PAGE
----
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Sexual Health

Get Tested

When should I go and get tested? 

  • If you or your partner have been sexually active with other people, both of you should get tested before you have sex together and subsequently every 3 months.

  • If your partner is having sex with another partner. 

  • If you know your current or past partner has or had an STI. 

  • If the condom breaks or you have sex without one. 

  • If you or your partner have shared needles for drugs, tattooing or piercing, even once. 

  • If you or your partner have any STI symptoms.

What do I need to know about the testing process? 

No matter your sex assigned at birth, gender identity, expression, or sexual orientation, if you feel more comfortable with someone else in the room during your examination, tell your healthcare provider. Everything you discuss with your healthcare provider is confidential.


They cannot discuss things with anyone unless they:



  • Have your permission. 

  • Are making a referral that you have agreed to. 

  • Are concerned you may not understand medical advice given or the consequences of your decisions. 

  • Suspect child abuse which they are required to report to a child protection agency

What should I expect during my appointment? 

The healthcare provider will ask you many questions about your sexual activity. They may ask you to undress from the waist down and will give you a drape to cover yourself. 


They may do some or all of the following: 


  • Ask for a urine sample. 

  • Take a blood sample. 

  • Use a cotton swab to take samples from the throat, cervix, anus, and/or urethra (the opening of the penis). 

  • Check the external parts of your genitals including testicles and penis for lumps or pain.  

  • Use a speculum to look at the inside of the vagina and at the cervix (the opening to the uterus).  

  • If you are 21 or older, they may do cervical cancer screening, including a Pap test, to check for changes in the cells of the cervix.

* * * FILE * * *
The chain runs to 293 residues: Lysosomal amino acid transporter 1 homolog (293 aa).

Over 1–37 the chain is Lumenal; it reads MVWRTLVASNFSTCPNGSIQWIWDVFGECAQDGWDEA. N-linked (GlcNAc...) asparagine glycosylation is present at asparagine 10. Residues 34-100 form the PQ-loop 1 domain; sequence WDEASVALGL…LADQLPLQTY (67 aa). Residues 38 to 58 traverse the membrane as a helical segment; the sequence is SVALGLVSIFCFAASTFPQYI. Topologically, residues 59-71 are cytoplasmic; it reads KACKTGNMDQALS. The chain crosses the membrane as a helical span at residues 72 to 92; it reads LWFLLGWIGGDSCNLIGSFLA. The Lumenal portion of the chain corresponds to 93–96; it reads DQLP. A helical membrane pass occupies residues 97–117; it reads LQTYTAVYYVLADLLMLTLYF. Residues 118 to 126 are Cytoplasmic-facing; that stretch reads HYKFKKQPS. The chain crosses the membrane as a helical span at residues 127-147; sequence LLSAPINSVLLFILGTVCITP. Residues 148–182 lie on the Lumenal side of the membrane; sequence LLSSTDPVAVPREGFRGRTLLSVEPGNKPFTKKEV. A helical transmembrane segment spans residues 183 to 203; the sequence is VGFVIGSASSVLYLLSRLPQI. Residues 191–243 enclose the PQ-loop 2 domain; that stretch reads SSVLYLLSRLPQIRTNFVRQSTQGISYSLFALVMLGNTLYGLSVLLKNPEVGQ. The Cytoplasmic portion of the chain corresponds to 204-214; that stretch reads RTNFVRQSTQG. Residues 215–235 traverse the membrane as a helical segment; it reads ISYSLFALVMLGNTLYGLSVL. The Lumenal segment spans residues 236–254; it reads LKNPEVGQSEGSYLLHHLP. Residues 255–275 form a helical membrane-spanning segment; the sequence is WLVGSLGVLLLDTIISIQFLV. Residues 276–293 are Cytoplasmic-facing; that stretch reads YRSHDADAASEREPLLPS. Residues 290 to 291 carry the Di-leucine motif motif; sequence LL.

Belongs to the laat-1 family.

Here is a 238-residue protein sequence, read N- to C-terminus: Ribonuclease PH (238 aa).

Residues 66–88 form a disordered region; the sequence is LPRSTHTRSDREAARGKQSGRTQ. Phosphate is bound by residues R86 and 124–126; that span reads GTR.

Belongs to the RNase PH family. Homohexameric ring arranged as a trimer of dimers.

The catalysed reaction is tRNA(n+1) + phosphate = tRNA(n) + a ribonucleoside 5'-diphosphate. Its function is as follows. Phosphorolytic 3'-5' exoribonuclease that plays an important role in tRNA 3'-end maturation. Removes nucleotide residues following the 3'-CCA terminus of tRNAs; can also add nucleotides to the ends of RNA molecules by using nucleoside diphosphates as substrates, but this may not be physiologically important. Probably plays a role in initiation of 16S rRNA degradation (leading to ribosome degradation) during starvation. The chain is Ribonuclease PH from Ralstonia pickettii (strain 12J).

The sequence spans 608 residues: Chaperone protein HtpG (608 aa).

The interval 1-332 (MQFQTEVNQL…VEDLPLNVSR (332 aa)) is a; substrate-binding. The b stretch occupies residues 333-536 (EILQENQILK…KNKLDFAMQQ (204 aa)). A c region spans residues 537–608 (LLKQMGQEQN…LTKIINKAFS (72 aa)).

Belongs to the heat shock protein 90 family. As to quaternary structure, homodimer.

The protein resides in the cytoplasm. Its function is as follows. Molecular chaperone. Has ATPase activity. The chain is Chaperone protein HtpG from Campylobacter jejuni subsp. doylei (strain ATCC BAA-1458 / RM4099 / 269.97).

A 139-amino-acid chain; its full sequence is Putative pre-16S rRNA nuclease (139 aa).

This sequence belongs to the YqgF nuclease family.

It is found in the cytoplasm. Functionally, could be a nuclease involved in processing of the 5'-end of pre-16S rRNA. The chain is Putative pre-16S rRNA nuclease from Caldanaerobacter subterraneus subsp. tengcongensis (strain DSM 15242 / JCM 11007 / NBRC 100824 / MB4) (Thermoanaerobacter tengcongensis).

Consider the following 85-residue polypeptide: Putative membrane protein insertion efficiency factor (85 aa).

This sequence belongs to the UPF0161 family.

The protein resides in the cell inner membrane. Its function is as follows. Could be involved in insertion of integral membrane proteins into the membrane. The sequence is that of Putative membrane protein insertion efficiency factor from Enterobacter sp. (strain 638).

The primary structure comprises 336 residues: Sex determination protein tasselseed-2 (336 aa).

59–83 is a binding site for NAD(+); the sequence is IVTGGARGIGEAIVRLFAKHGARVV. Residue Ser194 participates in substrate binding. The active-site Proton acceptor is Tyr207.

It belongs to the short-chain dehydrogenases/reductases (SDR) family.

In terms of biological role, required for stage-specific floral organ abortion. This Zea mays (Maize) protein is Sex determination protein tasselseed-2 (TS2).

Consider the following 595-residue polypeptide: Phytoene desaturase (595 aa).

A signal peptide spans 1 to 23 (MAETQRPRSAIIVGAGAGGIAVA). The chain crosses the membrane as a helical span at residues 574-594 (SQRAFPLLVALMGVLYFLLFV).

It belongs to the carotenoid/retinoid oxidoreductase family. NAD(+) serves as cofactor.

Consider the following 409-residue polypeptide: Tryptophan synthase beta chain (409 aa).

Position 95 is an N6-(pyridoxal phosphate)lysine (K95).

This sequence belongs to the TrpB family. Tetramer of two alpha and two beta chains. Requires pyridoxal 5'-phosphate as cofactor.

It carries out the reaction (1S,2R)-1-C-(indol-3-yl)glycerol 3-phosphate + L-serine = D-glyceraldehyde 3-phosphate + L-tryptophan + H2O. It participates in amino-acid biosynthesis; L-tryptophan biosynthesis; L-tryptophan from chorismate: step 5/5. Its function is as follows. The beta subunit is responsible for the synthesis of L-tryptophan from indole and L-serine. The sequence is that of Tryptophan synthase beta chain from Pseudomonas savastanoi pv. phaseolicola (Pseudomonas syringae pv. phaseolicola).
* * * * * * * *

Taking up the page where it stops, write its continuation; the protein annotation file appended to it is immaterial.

• Do a bimanual exam (the healthcare provider places one or two fingers inside the vagina and their other hand on the lower abdomen in order to feel the ovaries and uterus).

How do I tell my partner(s) I have an STI? 

  • If you have an STI, it is important that your sexual partner(s) be tested as well to make sure the infection does not spread further. There are many ways to tell your partner(s) that they need to get tested for STI. 

  • There are programs and tools to help you tell your partner(s) anonymously that they need to get tested. 

  • Contact your local public health department for more information.

Quick facts on safer sex 


  • Remember that you can get some STI by just touching or kissing an infected area. 

  • Be aware of your situation—you may take unnecessary risks when impaired by drugs or alcohol—always have a condom or dental dam accessible in case you are ‘caught up in the moment.’ 

  • If you use recreational drugs, or get tattoos, be sure that the needles are sterile and haven’t been used by anyone else already. 

  • Educate yourself and know the risks— all kinds of sex, including oral, vaginal and anal intercourse, and intimate skin to skin contact can transmit infections through body fluids like blood, semen, vaginal secretions and saliva, as well as through bacteria. 

  • You and/or your sexual partner may not know that either of you have an STI and won’t know that you may be spreading it. 

  • Always use condoms and/or dental dams during vaginal, anal or oral sex. 

  • If you haven’t already, get vaccinated for HPV and hepatitis B. 

  • Get tested for STI regularly and before each new sexual partner. Request that your partner(s) do the same.

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